April 25, 2016

Make Sound Investments

 |  By: Jim Dickrell

No analysis of investment choices is fool-proof. But a few hours spent with an Excel spreadsheet might allow you to sleep better at night before signing a contract for a five-,  six- or seven-figure deal.

     “Major investments demand due diligence,” says Allan Gray, an agricultural economist and Director of the Center for Food and Agricultural Business at Purdue University. There two key questions to ask:

     • Does the investment earn a profit above all costs?

• Will the investment cash flow?

“You need to keep these questions separate because you don’t want to buy an asset [that is not profitable] even if you have a sweetheart financing deal,” says Gray.

The key is determining if the return on the asset is greater than the return you could get by investing in some other asset or financial instrument. And it’s critical to consider the time value of money. The sooner you get the return, the better.

The way to do that analysis is to calculate the net present value (NPV) of the asset over its useful life. NPV brings all the value generated by the asset over its lifetime back to the present.

This method of analysis (known as discounted cash flow) takes future cash flow and reduces it by the amount that would have been earned as interest over time. Think of it as compound interest in reverse.

If the NPV of the asset is less than zero, your farm’s equity value falls and you are worse off. If it is positive, your equity increases and you are better off.

There are six steps to NPV analysis. Fortunately, Gray has developed a spreadsheet that allows you to plug in numbers such as asset values, interest rates, revenue and costs to help you calculate an asset’s NPV.

Step 1. Compute the Discount Rate. The discount rate is the cost of capital, or the minimum rate of return you require for your farm. Setting it too low is bad because you will accept too many low-performing assets and your business will stagnate. Set it too high and you won’t accept any assets because none can perform to that high level.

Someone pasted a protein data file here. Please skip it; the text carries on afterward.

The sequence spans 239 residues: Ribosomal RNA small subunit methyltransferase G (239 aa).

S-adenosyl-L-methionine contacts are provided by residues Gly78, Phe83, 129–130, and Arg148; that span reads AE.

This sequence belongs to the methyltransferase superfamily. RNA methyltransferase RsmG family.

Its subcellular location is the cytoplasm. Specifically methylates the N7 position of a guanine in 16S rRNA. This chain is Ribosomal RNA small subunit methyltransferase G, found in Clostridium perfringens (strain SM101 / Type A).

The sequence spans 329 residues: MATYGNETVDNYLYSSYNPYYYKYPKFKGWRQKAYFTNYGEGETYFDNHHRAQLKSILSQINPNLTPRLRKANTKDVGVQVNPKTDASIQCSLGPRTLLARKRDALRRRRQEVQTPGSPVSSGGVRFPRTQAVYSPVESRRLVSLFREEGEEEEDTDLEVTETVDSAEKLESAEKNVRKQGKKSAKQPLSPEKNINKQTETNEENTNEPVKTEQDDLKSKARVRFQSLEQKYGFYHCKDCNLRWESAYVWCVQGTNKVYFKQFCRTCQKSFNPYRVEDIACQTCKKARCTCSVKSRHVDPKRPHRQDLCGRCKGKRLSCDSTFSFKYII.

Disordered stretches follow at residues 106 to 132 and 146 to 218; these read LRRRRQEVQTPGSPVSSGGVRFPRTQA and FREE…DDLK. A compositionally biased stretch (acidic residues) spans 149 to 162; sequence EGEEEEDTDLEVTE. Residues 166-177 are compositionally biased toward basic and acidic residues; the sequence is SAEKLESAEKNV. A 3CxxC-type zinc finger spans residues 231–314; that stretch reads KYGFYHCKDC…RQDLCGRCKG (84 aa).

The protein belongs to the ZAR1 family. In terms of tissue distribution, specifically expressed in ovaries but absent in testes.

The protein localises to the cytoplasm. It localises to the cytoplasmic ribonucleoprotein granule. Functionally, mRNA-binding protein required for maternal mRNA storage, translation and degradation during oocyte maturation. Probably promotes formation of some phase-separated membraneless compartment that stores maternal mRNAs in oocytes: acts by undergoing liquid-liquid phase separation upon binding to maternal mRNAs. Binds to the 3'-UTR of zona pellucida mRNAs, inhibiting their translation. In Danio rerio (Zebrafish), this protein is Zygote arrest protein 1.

Because interest is tax deductible, you also need to know your marginal tax rates for both federal and state income taxes. These should be applied to both the cost of borrowed funds and the equity the business puts into the purchase of the asset.

For example, the after-tax cost of money borrowed at 7% is actually 4.6% if your combined Federal/state marginal tax rate is 35%. The after-tax cost of equity with a target rate of return of 10% is 6.5% based on that same marginal tax return.

If your business’ long-term desired debt to asset goal is 30:70, your discount rate used in the NPV analysis would be 5.9%.


Step 2. Calculate the NPV of cash outlay. Say, for example, you are evaluating investing in two robotic milkers with a combined purchase price of $420,000 with  no additional working capital required. The NPV cash outlay is simply $420,000.


Step 3. Calculate annual net cash flow. You’ll need to do a cash flow for each year of productive life of the robotic milkers, calculating cash revenues (including unpaid labor) and subtracting cash expenses and taxes.

For the robotic milkers, these would include changes in milk production, quality premiums, replacement cattle costs, feed costs,  labor and other costs. In the final year, add back in the salvage value to the robotic milkers.


Step 4. Calculate the present value of the net cash flow. This is done by simply adding up the discounted annual net cash flow, which Gray’s spreadsheet does for you.


Step 5. Compute the NPV. Simply take the sum of the net present value calculated in Step Four and subtract the present value of the cash outlay from Step Two. In his example, Gray calculated a net cash flow for the two robotic milkers of $616,894. Subtracting the $420,000 cash outlay shows a positive NPV of $196,894.


Steph 6. Accept or reject the asset. With a positive NPV of nearly $200,000, it would appear to be a no-brainer in purchasing the two robots.

But Gray says the analysis is only as good as the assumptions that go into it. So you should do sensitivity analysis to test those assumptions:

• What if you don’t get as much of a milk production increase as expected?

• How sensitive is the analysis to milk prices and premiums?

• What if you have start-up problems and delays?

• What if feed or other costs jump?

• And will it cash flow if these problems arise?


In the end, all investments have risk, and regardless of the method used to analyze them, assumptions are necessary, says Gray.

“Use a method of analysis that forces you to document your assumptions. Well-documented assumptions can then become your roadmap to making your investment as successful as possible,” he says.

Constant monitoring is needed if you decide to move forward with the investment. “If the investment is not performing as expected, go back to your assumptions and make sure you are meeting your benchmarks,” says Gray.